Shelby students flourish with STEM.

February 15, 2022

Shelby students flourish with STEM.

Tiger Pride is a presentation of Shelby Public Schools in partnership with Oceana County Press.

SHELBY — Shelby elementary students are on the cutting edge of technology as they explore 3D printers, animation and robotics through the STEM program.

STEM is an acronym for the fields of science, technology, engineering and math. Students at Thomas Read and New Era elementary schools use problem solving and teamwork skills to accomplish tasks.  

“I am so excited to be teaching STEM for kindergarten through fifth grade again this year, after not being able to have specials last year due to COVID,” said STEM instructor Autumn Altmaier. “We are able to meet once a week with all four sections of K-5th grade for 50 minutes each. We also have one group that rotates every quarter, from each grade, that we see twice a week. It has been great to provide hands-on, enrichment, and integrated learning opportunities for the students to help round out their educational experience. Hopefully, these experiences will help provide them with soft skills and foundational skills to last a lifetime.”

“Our STEM program looks a little different this year than it has in previous years,” said Altmaier. “After talking with my principal (Kara Vanderweele) at the end of summer, we took a look at specials and wanted to make sure, as we were returning to specials, that we were making responsible choices with COVID, potential quarantines, and so on. Since STEM covers a multitude of content, we had some flexibility to provide students with some new opportunities, and options that they would be able to use from home as well. The school purchased two new programs that would be able to be utilized with the students at school in my classroom, in their classrooms, and at home this year. 

“We started the year making sure students had a sound computer knowledge, and were able to operate effectively in Google Suite. This would ensure that they would be able to access and utilize any information shared with them, should they have to be quarantined. As an example, our fifth graders made a digital story utilizing Google Slides, where they created a story of their choosing. They needed to learn different functions in the program to meet the criteria of the project, but had a ton of fun creating, designing, and sharing a story that meant something and was interesting to them,” said the teacher.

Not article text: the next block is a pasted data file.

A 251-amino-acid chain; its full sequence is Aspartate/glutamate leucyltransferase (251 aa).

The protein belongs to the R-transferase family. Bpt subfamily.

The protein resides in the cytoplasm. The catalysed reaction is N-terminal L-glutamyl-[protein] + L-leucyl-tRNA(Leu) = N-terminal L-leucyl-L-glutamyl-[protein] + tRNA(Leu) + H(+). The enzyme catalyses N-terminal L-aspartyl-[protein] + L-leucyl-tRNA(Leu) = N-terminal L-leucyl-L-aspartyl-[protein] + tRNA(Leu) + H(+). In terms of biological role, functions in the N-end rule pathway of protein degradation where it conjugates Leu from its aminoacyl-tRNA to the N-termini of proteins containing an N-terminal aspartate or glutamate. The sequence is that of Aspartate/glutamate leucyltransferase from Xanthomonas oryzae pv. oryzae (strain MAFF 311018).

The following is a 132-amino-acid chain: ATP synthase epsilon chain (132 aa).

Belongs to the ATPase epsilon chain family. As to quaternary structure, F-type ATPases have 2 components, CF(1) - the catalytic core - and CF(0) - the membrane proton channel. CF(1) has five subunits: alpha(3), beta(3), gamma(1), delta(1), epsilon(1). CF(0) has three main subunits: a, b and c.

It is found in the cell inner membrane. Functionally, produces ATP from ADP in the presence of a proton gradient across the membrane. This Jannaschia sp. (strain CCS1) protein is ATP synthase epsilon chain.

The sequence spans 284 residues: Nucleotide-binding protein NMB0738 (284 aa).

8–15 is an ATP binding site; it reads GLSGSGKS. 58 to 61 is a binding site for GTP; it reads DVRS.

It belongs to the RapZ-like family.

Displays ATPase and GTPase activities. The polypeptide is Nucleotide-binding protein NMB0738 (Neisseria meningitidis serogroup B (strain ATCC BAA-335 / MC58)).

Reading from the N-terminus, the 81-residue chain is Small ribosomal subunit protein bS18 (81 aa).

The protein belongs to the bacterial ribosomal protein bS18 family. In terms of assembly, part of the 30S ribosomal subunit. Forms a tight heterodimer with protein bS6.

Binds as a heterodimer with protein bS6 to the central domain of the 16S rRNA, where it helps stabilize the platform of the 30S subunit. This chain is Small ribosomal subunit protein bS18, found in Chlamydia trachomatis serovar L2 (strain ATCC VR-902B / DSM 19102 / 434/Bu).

“We then moved to a new unit with a program the school purchased this year called Animation-ish. The computer program has three different levels that allow students to create animations from artwork they design on the computer in individual frames. When the students are ready, they can push play and see the individual frames come to life in their own personalized animation. 

“This has proven to be such a fun learning experience not only for the students, but for me as well. I have been blown away by the animations that my kindergarten through fifth grade students have come up with, and can’t wait to finish teaching my lessons so I can see what the kiddos create every day. It’s been amazing to see students that are coming out of their shells, smiling, sharing, and finding joy in expressing themselves through this program.